More Than Windex

Let’s be clear here that this is not just about windows. It’s about every surface in your house. The days of the pump bottle and the endless use of paper towels and rags are over. Now we have bottles with wipes in them for your two other favorite products: Lysol and Clorox.

Let’s not forget about the small innovations that serve humanity in our daily lives.

One is for cleaning and the other for disinfecting. There is an additional beauty here besides just convenience. With separate wipes, you are not spreading muck and germs from surface to surface. You reach for the dispenser, grab one, use it, and throw it away.

Now, you can read about this and think: Oh, this is no big deal. Just another product. Who cares?

Actually, this is the very stuff of life. Cleaning surfaces is what we do. We do it constantly. Anything that makes it easier and more sanitary to achieve that is worthy of celebration.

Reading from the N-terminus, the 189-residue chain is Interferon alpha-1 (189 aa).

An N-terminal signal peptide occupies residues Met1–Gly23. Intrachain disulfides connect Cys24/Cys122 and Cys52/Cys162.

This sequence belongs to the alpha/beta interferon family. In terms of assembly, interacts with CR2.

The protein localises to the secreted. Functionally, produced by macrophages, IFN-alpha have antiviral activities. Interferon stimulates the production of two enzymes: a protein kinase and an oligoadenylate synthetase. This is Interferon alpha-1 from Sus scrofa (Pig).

People speak about great innovations. Internal combustion. Moving pictures. Sound recordings. The microchip. Fracking. Blockchain. These are all amazing. But let us not forget about the small innovations that require as much creativity, inspiration, and also serve humanity in our daily lives.

And consider the resource costs to make them. You grow the trees, harvest them, mill them, get them cut into paper cloth, and stack them. You have the chemical liquid which requires countless processes. Then you have the brilliant and clean packaging, which only took thousands of years of human ingenuity to achieve.

Finally it lands at your local store, where you get the cloth for pennies each. How is this possible? It boggles the mind.

Up with the wipe revolution! These products have vastly improved the quality of life on earth for all of us.